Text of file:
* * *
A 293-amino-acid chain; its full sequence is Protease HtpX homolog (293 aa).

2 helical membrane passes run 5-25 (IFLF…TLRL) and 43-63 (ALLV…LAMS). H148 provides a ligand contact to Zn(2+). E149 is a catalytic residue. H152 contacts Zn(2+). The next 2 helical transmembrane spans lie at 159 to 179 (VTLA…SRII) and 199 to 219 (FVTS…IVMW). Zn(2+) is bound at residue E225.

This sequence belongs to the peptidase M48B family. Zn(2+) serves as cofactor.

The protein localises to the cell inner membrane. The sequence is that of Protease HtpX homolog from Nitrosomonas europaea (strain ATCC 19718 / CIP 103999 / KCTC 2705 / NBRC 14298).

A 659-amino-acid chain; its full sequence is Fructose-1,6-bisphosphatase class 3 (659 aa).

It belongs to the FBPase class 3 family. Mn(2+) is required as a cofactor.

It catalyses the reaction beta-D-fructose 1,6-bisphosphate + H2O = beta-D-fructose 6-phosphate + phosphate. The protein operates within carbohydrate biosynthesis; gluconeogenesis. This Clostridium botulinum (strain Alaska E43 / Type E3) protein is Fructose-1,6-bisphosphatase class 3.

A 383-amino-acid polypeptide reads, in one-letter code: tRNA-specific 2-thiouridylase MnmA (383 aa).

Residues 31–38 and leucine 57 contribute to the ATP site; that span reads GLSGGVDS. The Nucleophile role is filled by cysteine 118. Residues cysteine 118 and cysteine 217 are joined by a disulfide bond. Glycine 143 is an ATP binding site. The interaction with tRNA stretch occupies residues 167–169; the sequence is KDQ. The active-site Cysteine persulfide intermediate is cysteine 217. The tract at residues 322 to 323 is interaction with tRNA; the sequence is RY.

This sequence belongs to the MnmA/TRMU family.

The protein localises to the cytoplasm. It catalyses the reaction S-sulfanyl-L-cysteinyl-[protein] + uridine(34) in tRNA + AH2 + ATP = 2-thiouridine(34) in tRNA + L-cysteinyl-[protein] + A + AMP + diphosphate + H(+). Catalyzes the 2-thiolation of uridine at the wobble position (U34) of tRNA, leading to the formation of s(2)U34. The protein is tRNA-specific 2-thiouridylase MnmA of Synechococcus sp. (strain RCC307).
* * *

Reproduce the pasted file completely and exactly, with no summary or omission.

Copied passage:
A 293-amino-acid chain; its full sequence is Protease HtpX homolog (293 aa).

2 helical membrane passes run 5-25 (IFLF…TLRL) and 43-63 (ALLV…LAMS). H148 provides a ligand contact to Zn(2+). E149 is a catalytic residue. H152 contacts Zn(2+). The next 2 helical transmembrane spans lie at 159 to 179 (VTLA…SRII) and 199 to 219 (FVTS…IVMW). Zn(2+) is bound at residue E225.

This sequence belongs to the peptidase M48B family. Zn(2+) serves as cofactor.

The protein localises to the cell inner membrane. The sequence is that of Protease HtpX homolog from Nitrosomonas europaea (strain ATCC 19718 / CIP 103999 / KCTC 2705 / NBRC 14298).

A 659-amino-acid chain; its full sequence is Fructose-1,6-bisphosphatase class 3 (659 aa).

It belongs to the FBPase class 3 family. Mn(2+) is required as a cofactor.

It catalyses the reaction beta-D-fructose 1,6-bisphosphate + H2O = beta-D-fructose 6-phosphate + phosphate. The protein operates within carbohydrate biosynthesis; gluconeogenesis. This Clostridium botulinum (strain Alaska E43 / Type E3) protein is Fructose-1,6-bisphosphatase class 3.

A 383-amino-acid polypeptide reads, in one-letter code: tRNA-specific 2-thiouridylase MnmA (383 aa).

Residues 31–38 and leucine 57 contribute to the ATP site; that span reads GLSGGVDS. The Nucleophile role is filled by cysteine 118. Residues cysteine 118 and cysteine 217 are joined by a disulfide bond. Glycine 143 is an ATP binding site. The interaction with tRNA stretch occupies residues 167–169; the sequence is KDQ. The active-site Cysteine persulfide intermediate is cysteine 217. The tract at residues 322 to 323 is interaction with tRNA; the sequence is RY.

This sequence belongs to the MnmA/TRMU family.

The protein localises to the cytoplasm. It catalyses the reaction S-sulfanyl-L-cysteinyl-[protein] + uridine(34) in tRNA + AH2 + ATP = 2-thiouridine(34) in tRNA + L-cysteinyl-[protein] + A + AMP + diphosphate + H(+). Catalyzes the 2-thiolation of uridine at the wobble position (U34) of tRNA, leading to the formation of s(2)U34. The protein is tRNA-specific 2-thiouridylase MnmA of Synechococcus sp. (strain RCC307).